Another function of the engineers is to investigate closely those complaints of inspection, wherein the quality is not sufficiently high. The prevention of such recurrences tends to quickly improve overall quality. Further stressing of quality by this group has been handled by talks at various employee conferences held throughout the plant.

Through similar investigations and reports, shop engineers obtain correct usage of various supplies such as bolts, nuts, washers. This phase may appear relatively unimportant. However, through misuse of a bolt 1/16 in too long, it is conceivable that the plant could run into a material shortage on such bolts which might cause a shutdown.

A group of shop engineers has been set up to coordinate the efforts of all foremen and other supervisors of the various departments in reducing tool abuse, to assure the correct type of portable tools in the right places at the right time and to maintain accurate control over all portable tools. It follows this one problem exclusively.

Tool boards which provide mounting accommodations and silhouettes for all tool requirements such as portable drill motors, rivet guns, rivet squeezer, extension lights, are placed at various floor locations as required. These act as depositories for the tools used by both day and night shifts. Through the use of these boards it has been possible to obtain full two-shift use of each tool. This eliminates duplicate sets of tools, as well as all loss of time usually required to check tools in and out of tool cribs. The number of tool crib attendants has been decidedly reduced. By strictly controlling the tools on the boards and their identification by tool number and silhouette, these boards provide the correct quota for each operation or group of operations. They assure that the proper type of tool required in specific locations is always there. This cuts down run-around confusion.

On the P-47 wing all skin rivets are flush. This means that each of some 12,000 rivets has two or more dimple or countersink operations performed before driving, an enormous dimpling output per day. Dimpling machines became heavily overloaded long before peak production was obtained. It was necessary to increase machine efficiency to relieve this overload. An approximate 33% efficiency increase was obtained by the substitution of automatic machine control for manual control. These relatively simple attachments have repaid their cost many times over.

The machines, as originally received from the manufacturer, were equipped with foot operated controls which demanded pressure for each individual cycle of the machine. Design of the automatic control is extremely simple and has proven exceptionally dependable over a period of more than a year.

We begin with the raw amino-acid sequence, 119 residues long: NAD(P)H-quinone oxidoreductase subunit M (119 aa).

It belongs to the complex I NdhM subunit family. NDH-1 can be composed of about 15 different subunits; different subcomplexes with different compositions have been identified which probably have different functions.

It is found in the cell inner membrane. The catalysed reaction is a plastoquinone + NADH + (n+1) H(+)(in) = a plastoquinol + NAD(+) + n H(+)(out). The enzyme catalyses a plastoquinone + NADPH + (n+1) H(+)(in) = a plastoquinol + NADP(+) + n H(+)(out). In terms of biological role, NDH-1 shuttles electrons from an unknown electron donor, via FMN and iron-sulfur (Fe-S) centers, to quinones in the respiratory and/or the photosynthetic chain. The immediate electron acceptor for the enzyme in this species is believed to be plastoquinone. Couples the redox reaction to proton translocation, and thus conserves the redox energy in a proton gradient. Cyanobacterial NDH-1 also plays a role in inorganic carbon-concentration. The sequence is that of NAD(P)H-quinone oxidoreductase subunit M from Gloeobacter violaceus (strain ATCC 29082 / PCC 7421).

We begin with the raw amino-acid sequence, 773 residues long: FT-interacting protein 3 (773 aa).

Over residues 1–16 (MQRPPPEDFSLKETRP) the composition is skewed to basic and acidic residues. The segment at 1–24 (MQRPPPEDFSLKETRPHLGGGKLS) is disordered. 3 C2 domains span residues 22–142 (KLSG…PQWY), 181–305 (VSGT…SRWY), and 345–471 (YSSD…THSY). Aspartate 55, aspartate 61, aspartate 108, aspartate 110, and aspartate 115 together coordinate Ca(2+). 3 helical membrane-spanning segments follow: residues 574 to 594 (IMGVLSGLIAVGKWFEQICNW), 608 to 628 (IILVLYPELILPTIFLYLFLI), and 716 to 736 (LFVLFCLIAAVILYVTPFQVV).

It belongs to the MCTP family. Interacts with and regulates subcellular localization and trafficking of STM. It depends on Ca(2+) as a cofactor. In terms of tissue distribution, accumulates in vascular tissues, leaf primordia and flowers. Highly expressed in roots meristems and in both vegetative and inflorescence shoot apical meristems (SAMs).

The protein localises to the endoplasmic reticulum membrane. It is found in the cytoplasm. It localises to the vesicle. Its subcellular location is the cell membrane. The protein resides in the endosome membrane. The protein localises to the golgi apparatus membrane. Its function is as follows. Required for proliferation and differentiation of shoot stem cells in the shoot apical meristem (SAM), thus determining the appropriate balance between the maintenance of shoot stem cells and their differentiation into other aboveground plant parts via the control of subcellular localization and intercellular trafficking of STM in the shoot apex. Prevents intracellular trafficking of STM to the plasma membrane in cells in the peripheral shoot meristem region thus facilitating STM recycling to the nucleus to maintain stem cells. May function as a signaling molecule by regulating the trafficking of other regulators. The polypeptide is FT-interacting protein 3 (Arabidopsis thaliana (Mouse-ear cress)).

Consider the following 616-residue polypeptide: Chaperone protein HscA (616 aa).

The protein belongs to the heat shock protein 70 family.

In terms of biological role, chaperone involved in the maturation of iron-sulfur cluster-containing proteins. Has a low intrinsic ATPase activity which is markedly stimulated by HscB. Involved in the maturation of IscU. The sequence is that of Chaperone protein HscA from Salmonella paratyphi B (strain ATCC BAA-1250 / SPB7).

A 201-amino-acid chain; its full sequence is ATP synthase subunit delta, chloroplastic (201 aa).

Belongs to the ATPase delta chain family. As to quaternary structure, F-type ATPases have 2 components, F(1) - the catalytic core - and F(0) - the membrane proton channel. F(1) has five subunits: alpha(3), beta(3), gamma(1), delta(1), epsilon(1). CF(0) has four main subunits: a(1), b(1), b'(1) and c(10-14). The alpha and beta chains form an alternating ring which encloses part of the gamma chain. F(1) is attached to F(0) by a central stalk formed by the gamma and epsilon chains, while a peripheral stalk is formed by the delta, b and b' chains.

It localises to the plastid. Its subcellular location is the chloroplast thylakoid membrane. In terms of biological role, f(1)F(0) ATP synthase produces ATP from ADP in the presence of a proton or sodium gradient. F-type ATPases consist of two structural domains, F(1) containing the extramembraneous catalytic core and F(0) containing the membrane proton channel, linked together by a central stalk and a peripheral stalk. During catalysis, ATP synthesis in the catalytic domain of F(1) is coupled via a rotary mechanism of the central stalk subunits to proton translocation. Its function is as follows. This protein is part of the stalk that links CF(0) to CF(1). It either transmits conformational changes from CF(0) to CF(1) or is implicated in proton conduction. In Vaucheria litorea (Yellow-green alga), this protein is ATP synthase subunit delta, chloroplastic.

The male punch including the pilot which fits into the hole to be dimpled will support the weight of the sheet until such time as it enters the hole to be dimpled. Upon the pilot entering the hole, the weight of the sheet to be dimpled falls on the pressure pad insert, which depresses the lever, which in turn operates the close limit switch, thereby closing the control circuit of the machine and causing a complete dimpling cycle to take place. This control does not increase speed of machine cycle, but does completely eliminate the time required for operator reflex as well as to guard against operation of the machine when the die pilot is not in the hole to be dimpled.

Machining, forming and refining flanges for the main spars of the P-47 wing entails much machine time and many man hours. Recognizing the possibilities for cost reduction in this field, Servel has added a number of refinements and changes to special machines and tooling originally designed to handle this job. Approximately 5% time saving was obtained by addition of run-out plates to the ends of contour cams. These plates determine proper dimensions and setting of each cut. Through addition of locating holes in the rough extrusion, accuracy has been immensely improved on all dimensions. thus, a 5% saving on machines and a 10% saving in refining operations has been accomplished.

Increasing the sprocket ratio of the lead screw on milling machines has enabled Servel to obtain a 33% increase in feed. In conjunction with increased feed, it was found beneficial to reduce the number of blades in the cutters from 6 to 8 down to 2 or 4. This has resulted in a decided decrease in grinding time. It has also added materially to tool life through an average increase approximating 20% in number of cuts made per cutter. A 25% saving in machine "down" time has been effected in changing cutters. Use of Carboloy inserts in cutter blades won an additional 12½% time saving in cutter grinding.